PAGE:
Luke 2:39-40 – The Young Child Grows
LK2:39 Now when everything had been fulfilled according to YHWH’s law they returned to the village of Nazareth in Galilee. LK2:40 And so the child continued to grow stronger and stronger being filled with wisdom, and God’s unmerited favor was upon him.
 God’s unmerited favor was upon him: It is clear the young boy Jesus was not God. Luke does not deal with the flight to Egypt as other Gospels cover this history.
Next: Nazarene Commentary Luke 2:41-50 – Twelve Year Old Jesus in the Temple
- Cheap grace…what??? (melwild.wordpress.com)
What muddies the proverbial waters is that when we define grace as “unmerited favor,” it can be construed by the less faithful as God excusing our behavior.
Jesus came in the power of God and truth. Peter tells us to grow in the power of God to live in the divine life (2 Pet.1:2-3; 3:18).
In fact, grace is not about our behavior–about sinning or not sinning–it’s about the power of a New Creation (2 Cor.5:17-21; Gal.6:15).
- Incredible – God introduced the Law (commandments) that sin might increase (chixyfied.wordpress.com)
God fore knew that man could never keep the law based on man’s own efforts, so at the fullness of the law era, he brought in Grace where righteousness shall not be placed on man but on God himself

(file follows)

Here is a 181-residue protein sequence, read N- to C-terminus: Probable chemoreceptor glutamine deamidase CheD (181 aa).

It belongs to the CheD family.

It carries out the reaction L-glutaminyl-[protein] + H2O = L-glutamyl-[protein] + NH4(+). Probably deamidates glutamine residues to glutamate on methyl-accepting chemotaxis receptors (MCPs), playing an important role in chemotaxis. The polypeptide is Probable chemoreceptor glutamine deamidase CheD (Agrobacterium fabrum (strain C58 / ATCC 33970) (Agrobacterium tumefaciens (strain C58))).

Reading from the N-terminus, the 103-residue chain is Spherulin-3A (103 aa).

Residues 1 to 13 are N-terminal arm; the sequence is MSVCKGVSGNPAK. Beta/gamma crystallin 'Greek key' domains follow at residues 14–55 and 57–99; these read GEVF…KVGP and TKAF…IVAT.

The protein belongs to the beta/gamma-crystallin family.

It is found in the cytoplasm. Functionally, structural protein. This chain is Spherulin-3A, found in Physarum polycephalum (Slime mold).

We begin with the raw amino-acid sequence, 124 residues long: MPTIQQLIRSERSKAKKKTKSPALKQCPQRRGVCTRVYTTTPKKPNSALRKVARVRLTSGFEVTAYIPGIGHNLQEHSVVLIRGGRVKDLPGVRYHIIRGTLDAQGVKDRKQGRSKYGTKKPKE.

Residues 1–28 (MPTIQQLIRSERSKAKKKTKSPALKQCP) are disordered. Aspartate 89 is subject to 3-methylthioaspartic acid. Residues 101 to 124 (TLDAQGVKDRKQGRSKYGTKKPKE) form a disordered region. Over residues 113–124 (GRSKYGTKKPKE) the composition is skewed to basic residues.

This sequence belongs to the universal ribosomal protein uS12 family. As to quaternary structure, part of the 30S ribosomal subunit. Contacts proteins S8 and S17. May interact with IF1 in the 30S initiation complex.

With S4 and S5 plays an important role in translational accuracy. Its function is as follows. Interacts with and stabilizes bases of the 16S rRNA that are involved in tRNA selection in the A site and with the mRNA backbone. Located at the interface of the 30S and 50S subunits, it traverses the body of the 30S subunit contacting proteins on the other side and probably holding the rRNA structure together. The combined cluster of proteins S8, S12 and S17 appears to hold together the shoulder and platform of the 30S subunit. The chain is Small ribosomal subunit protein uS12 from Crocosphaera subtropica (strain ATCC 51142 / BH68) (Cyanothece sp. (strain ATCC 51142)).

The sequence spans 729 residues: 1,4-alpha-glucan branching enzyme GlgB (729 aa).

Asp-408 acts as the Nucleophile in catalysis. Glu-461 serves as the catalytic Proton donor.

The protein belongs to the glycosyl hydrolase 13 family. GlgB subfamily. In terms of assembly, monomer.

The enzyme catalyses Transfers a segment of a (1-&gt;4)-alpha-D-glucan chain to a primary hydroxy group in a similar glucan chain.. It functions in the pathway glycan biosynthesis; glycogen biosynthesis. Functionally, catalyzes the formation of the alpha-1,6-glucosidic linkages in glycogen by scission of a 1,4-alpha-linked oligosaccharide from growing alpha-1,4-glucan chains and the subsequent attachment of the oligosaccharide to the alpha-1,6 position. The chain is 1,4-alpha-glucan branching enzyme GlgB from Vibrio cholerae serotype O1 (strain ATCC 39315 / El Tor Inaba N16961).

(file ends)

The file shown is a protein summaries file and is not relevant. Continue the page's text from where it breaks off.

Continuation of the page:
- Nativity fiction (chechar.wordpress.com)
we have a fascinating picture of four separate Christian communities in the first century. Two of them, Jewish-Christian, were determined to have a messiah with Davidic ancestry and constructed genealogies to prove it, never dreaming that Jesus could be thought of as having no human father.But gentile Christians in the first century, who came into the new religion directly from paganism and were already infected with myths about licentious deities, had a much different understanding of what divine paternity meant. Plutarch speaks for the entire pagan world when he writes, in Convivial Disputations, “The fact of the intercourse of a male with mortal women is conceded by all,” though he admits that such relations might be spiritual, not carnal. Such mythology came with pagans converted to Christianity, and by the middle of the first century, Joseph’s paternity of Jesus was being replaced by God’s all over the gentile world.
Whereas Matthew has the Holy Family living in Bethlehem at the time of the birth and traveling to Nazareth, Luke has them living in Nazareth and traveling to Bethlehem in the very last stages of Mary’s pregnancy. Though Luke 1:5 dates the birth of Jesus in the “days of Herod, king of Judaea,” who died in 4 B.C., he wants the journey from Galilee to Bethlehem to have occurred in response to a census called when “Quirinius was governor of Syria.”